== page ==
Swehli and his allies inside HCS and in Misrata are also not happy to see the Libyan Armed forces supported by the Tobruk Parliament and led by Khalifa Hifter take control of the country’s main three oil exporting terminals (on September 11, 2016) and handing them over to Libya’s National Oil Corporation, which started exporting oil few days later. This move which is well appreciated by majority of Libyans, particularly in eastern Libya, seems to have angered others who oppose any role for the Chief of Staff Field Marshal Khalifa Hifter.
If what Swehli & Co did is to be accepted, it means that anyone, be political faction or militia backed politician, could undo whatever has been agreed upon just because he does not like it. And this is exactly what happened just less than one month after Swehli made his move. On October 14, 2016, the former self-claimed government in Tripoli, known as the `government of national salvation’, moved on and took over some government buildings in the capital. These buildings included the HQ of HCS from where Swehli & Co announced their `coup’ just a month earlier. Khalifa Ghweil, the self-styled Prime Minister of that government, appeared on TV claiming the power for exactly the same reasons cited by his Misratan counterpart, Swehli.
HoR was quick to call Ghweil’s move illegal calling upon the foreign countries who had sponsored the LPA in the first place to clarify their positions.
Peter Millett, the United Kingdom’s ambassador to Libya, was quick to state implying that what has been announced by Mr. Swehli and company is illegal. In a tweet on September 22, he said that “the house of reps. is the legislative authority of the State”, which is what Article 12 of the LPA clearly states. Making his government’s position clear he again tweeted on the same day that the international community will not “maintain official contact with parallel institutions that claim to be the legitimate authority” outside of the LPA.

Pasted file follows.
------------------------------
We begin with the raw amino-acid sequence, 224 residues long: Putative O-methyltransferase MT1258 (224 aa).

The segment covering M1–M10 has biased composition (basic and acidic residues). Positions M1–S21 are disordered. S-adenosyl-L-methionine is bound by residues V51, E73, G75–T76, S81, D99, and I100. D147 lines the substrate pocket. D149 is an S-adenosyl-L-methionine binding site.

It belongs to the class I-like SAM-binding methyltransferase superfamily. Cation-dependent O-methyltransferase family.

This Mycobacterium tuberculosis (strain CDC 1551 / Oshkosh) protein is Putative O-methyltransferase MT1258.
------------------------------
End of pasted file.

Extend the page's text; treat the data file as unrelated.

United States, UK, and France, among others, as the main backers of GNA and supportive of the LPA, should not allow any Libyan party to renegade on the commitments made to the international community, UN, and above all the Libyan people whose lives have been all but complete mess over the past five years.
Whatever comes out of this bitter power struggle in Libya, it points clearly to the political vacuum the country is suffering from and the potential for powerful militias to jeopardize any political agreement killing any hope for peace and stability.
GNA’s failure so far to exercise any real power on the ground and its miserable performance will only help adventurers eager to grab power since no one seems to be in a position to really stop their mis-adventures.
HoR too is partly to blame since it has so far failed to pass a `vote of confidence’ in the GNA, and thereby ratify the LPA. HoR was a party to the negotiations and signing of the LPA.
Is there a way out? Well, there is indeed. And that is UN playing a more active role in ending Libya’s chaos which it helped create when it authorized the use of force against Libya in 2011.
(Mustafa Fetouri is an independent Libyan academic, researcher and award winning journalist. The above is author’s personal opinion and do not necessarily reflect the views of the CAAPR)